Full planning for Aberdeen’s low emissions zone (LEZ) can not begin until next summer, council roads bosses have revealed.
The continued wait for progress on the environmental measure in the heart of the city comes as leading councillors encourage all living and working in Aberdeen to have their say on initial plans for the pollution-light area.
A consultation on the low emission zone, as well another on changes to the roads to make way for pedestrians and cyclists, closes tomorrow.
Earlier in the pandemic, Transport Scotland scrapped the need for the city council to introduce a so-called “halfway house” ban on the most polluting buses in the city centre.
Transport Secretary Michael Matheson allowed the delay to enable authorities to concentrate on the coronavirus effort.
The move brought a change in process too, with local authorities now expected to introduce full LEZs in 2022 through powers yet to be published by the government’s transport quango.
It is hoped the LEZ regulations and guidance could be published by Transport Scotland by next summer – meaning the council might be able to draw up final plans for the zone then, once it knows how it has to work.
In an update to members of Aberdeen Council’s city growth and resources committee, chief strategic place planning officer Gale Beattie said: “The only means of introducing an LEZ is via powers granted in the Transport (Scotland) Act 2019.
“This route is reliant on the publication by Transport Scotland of supporting LEZ regulations and guidance which is anticipated by summer 2021.
“This will therefore be the earliest time at which an LEZ proposal compliant with national guidance can be fully developed.
“Thereafter there is likely to be a period of statutory consultation and potentially formal examination before any finalised scheme can be submitted for council and ministerial
But the council is pushing ahead with the planning that can be done currently and has published eight potential LEZs for public views.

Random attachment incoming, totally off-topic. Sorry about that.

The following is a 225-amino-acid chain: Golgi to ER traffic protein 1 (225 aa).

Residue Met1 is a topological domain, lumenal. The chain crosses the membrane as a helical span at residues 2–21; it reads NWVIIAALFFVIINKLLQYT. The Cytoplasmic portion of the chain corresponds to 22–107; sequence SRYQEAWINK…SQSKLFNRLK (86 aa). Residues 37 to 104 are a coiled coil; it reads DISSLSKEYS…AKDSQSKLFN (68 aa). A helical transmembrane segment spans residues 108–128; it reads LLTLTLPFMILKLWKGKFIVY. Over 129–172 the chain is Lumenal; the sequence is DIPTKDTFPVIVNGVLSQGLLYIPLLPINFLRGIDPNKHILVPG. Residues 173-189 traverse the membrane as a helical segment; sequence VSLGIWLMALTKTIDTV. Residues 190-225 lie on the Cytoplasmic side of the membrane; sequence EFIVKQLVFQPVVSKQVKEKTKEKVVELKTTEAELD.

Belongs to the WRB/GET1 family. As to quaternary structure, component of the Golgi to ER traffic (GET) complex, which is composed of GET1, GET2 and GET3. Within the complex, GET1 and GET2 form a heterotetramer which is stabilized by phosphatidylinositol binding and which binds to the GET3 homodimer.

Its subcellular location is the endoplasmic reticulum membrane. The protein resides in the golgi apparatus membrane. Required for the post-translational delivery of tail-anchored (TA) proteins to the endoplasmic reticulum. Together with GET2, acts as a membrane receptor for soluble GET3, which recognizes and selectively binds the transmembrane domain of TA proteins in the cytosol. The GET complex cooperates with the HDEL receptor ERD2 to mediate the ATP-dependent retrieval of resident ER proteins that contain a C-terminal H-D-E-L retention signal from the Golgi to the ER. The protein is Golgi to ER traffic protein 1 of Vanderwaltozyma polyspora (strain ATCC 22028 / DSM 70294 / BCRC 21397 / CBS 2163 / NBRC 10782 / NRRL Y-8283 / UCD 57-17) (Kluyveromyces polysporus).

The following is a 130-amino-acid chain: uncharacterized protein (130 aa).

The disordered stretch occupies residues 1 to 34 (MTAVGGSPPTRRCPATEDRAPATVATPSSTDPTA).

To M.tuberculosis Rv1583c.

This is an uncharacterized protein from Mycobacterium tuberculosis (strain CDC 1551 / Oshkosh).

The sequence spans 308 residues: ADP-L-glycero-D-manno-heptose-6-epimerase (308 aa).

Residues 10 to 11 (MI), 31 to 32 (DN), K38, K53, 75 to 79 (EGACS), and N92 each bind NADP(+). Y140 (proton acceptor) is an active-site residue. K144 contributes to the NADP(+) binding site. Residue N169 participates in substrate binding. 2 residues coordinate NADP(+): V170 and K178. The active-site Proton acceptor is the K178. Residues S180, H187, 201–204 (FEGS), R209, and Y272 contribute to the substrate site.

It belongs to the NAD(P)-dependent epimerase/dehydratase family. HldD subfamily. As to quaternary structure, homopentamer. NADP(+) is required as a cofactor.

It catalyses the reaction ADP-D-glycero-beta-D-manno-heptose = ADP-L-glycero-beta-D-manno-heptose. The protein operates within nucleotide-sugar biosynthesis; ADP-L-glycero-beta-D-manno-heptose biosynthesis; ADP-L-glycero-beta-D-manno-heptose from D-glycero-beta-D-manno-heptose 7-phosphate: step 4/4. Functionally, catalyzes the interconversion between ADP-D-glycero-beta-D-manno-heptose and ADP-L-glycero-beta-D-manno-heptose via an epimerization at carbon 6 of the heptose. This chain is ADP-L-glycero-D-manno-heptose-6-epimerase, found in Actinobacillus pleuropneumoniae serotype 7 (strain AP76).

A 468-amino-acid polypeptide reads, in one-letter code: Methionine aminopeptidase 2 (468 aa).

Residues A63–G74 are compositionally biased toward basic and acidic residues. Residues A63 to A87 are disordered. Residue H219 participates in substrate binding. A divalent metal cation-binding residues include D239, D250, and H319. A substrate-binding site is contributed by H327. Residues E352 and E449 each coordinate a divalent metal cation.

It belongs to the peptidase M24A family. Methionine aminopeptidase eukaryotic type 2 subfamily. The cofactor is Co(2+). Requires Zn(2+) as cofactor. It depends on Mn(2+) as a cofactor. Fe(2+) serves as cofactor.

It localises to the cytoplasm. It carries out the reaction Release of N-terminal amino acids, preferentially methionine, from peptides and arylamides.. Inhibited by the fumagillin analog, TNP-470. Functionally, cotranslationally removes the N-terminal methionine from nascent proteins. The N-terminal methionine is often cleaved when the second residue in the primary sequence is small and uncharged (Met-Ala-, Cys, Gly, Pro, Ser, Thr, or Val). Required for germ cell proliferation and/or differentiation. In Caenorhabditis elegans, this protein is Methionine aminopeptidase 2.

The geographic boundaries of the zones could be the immediate Union Street area, Union Street and George Street or the wider city centre.
Petrol cars registered before 2004, diesels from before 2015 and buses and goods vehicles on the road before 2014 might be affected by the move to improve air quality.
Tomorrow is also the deadline for views on the council’s latest plans for a major roads overhaul to encourage greener and more healthy modes of transport.
Proposals set out in the draft Aberdeen active travel action plan include doing away with the busy St Machar roundabout in King Street and a new footbridge spanning the River Dee at Torry.
Access to and from more than 25 areas of the city could be changed in the shake-up – which include permanent measures similar to the Spaces For People work at the beach.
Council transport spokeswoman Sandra Macdonald said: “It is important those who have something to say, say it now.
“The LEZ consultation will come out again once the options have been looked at, but this will help shape it.
“It would be good to hear from businesses and particularly people living in the city centre.
“Active travel is very much at the forefront of our minds as their is a government push to invest more in the infrastructure to encourage more people to walk, cycle and wheel – it’s important people have their say.”